Intel Ships 64-Bit Pentium 4 Chips

Microprocessor giant Intel finally introduced its line of x64-compatible Pentium 4 chips yesterday, ushering in an era of mainstream 64-bit computing. The Pentium 4 6xx series chips run at 3.2GHz to 3.6GHz, feature a large 2MB L2 cache, and offer compatibility with the x64 platform that AMD first pioneered. All that's missing now is an x64-based OS, and Microsoft is set to release Windows XP Professional x64 Edition within the next several weeks. (My preview of XP Pro x64 Edition will be available later today on the SuperSite for Windows; see the URL below.)
  
"Intel continues to offer new platform features based on what people are actually doing with their PCs, such as using rich media, communicating with friends or family, and being productive in the office," Rob Crooke, Intel's general manager of Desktop Marketing and Strategic Planning, said. "As software for the digital home and office matures and becomes more demanding, desktops \[compatible with x64\] are well-timed to take advantage of emerging new usage models."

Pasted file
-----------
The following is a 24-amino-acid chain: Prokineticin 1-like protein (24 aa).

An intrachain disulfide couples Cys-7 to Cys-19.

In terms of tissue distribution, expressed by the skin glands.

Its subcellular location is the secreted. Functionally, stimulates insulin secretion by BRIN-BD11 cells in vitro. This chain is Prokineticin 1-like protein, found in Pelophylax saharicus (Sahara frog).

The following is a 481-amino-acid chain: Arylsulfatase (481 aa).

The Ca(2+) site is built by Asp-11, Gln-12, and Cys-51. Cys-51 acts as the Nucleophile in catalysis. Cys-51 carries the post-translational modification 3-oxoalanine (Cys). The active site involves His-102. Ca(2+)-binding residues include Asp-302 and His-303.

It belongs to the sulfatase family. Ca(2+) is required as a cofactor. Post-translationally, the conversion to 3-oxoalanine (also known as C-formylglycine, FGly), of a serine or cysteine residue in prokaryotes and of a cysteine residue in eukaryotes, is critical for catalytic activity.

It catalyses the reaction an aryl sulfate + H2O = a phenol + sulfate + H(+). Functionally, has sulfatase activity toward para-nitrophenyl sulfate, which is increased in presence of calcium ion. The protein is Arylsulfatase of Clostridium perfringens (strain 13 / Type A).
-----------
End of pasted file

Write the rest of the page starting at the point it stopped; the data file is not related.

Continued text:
In addition to the new Pentium 4 models, Intel also began shipping a new x64-compatible Pentium 4 Processor Extreme Edition that runs at 3.73GHz. The company plans to convert its entire x86 line of desktop microprocessors, including microprocessors based on the Celeron processor, to x64-compatible technology by the end of 2005. And in second quarter 2005, Intel will begin shipping dual-core Pentium 4 chips that provide the processing muscle of two microprocessors. Rival AMD says that it, too, will ship dual-core chips in 2005. 
  
In related news, Intel's recently released Centrino upgrade, code-named Sonoma, is in short supply. According to the company, PC makers are adopting the new Centrino chipset, which is designed for mobile computers, more quickly than expected.

Windows XP Professional x64 Edition RC2 Preview

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